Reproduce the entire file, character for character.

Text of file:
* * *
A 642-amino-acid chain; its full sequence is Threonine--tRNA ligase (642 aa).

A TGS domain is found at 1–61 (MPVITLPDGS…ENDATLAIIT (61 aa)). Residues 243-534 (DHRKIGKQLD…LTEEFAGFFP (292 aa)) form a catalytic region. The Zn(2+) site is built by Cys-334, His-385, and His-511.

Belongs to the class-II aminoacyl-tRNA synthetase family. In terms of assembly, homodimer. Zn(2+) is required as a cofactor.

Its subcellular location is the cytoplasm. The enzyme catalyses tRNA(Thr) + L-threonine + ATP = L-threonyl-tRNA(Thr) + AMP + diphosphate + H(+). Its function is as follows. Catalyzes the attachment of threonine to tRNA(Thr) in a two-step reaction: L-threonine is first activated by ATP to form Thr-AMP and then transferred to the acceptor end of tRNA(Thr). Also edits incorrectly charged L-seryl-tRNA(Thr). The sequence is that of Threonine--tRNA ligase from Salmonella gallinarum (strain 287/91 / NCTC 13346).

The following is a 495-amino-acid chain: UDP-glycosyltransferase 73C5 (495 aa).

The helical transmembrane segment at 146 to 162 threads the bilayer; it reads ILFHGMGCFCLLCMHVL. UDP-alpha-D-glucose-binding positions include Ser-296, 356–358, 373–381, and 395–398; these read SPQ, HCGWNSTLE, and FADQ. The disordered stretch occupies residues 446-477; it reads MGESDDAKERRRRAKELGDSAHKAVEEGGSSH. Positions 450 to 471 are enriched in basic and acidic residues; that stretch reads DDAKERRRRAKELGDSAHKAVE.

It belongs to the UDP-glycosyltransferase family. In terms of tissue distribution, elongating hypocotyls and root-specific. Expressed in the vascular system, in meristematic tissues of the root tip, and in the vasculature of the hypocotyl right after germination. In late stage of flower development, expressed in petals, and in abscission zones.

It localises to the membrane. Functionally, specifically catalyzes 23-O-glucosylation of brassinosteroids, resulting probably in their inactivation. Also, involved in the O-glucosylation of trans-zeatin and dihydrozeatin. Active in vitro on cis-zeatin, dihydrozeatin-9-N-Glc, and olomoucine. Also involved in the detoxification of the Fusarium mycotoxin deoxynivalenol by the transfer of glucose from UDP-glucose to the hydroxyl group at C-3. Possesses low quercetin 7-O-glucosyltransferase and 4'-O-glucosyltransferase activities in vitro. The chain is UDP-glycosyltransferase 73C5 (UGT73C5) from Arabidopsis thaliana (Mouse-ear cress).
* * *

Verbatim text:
A 642-amino-acid chain; its full sequence is Threonine--tRNA ligase (642 aa).

A TGS domain is found at 1–61 (MPVITLPDGS…ENDATLAIIT (61 aa)). Residues 243-534 (DHRKIGKQLD…LTEEFAGFFP (292 aa)) form a catalytic region. The Zn(2+) site is built by Cys-334, His-385, and His-511.

Belongs to the class-II aminoacyl-tRNA synthetase family. In terms of assembly, homodimer. Zn(2+) is required as a cofactor.

Its subcellular location is the cytoplasm. The enzyme catalyses tRNA(Thr) + L-threonine + ATP = L-threonyl-tRNA(Thr) + AMP + diphosphate + H(+). Its function is as follows. Catalyzes the attachment of threonine to tRNA(Thr) in a two-step reaction: L-threonine is first activated by ATP to form Thr-AMP and then transferred to the acceptor end of tRNA(Thr). Also edits incorrectly charged L-seryl-tRNA(Thr). The sequence is that of Threonine--tRNA ligase from Salmonella gallinarum (strain 287/91 / NCTC 13346).

The following is a 495-amino-acid chain: UDP-glycosyltransferase 73C5 (495 aa).

The helical transmembrane segment at 146 to 162 threads the bilayer; it reads ILFHGMGCFCLLCMHVL. UDP-alpha-D-glucose-binding positions include Ser-296, 356–358, 373–381, and 395–398; these read SPQ, HCGWNSTLE, and FADQ. The disordered stretch occupies residues 446-477; it reads MGESDDAKERRRRAKELGDSAHKAVEEGGSSH. Positions 450 to 471 are enriched in basic and acidic residues; that stretch reads DDAKERRRRAKELGDSAHKAVE.

It belongs to the UDP-glycosyltransferase family. In terms of tissue distribution, elongating hypocotyls and root-specific. Expressed in the vascular system, in meristematic tissues of the root tip, and in the vasculature of the hypocotyl right after germination. In late stage of flower development, expressed in petals, and in abscission zones.

It localises to the membrane. Functionally, specifically catalyzes 23-O-glucosylation of brassinosteroids, resulting probably in their inactivation. Also, involved in the O-glucosylation of trans-zeatin and dihydrozeatin. Active in vitro on cis-zeatin, dihydrozeatin-9-N-Glc, and olomoucine. Also involved in the detoxification of the Fusarium mycotoxin deoxynivalenol by the transfer of glucose from UDP-glucose to the hydroxyl group at C-3. Possesses low quercetin 7-O-glucosyltransferase and 4'-O-glucosyltransferase activities in vitro. The chain is UDP-glycosyltransferase 73C5 (UGT73C5) from Arabidopsis thaliana (Mouse-ear cress).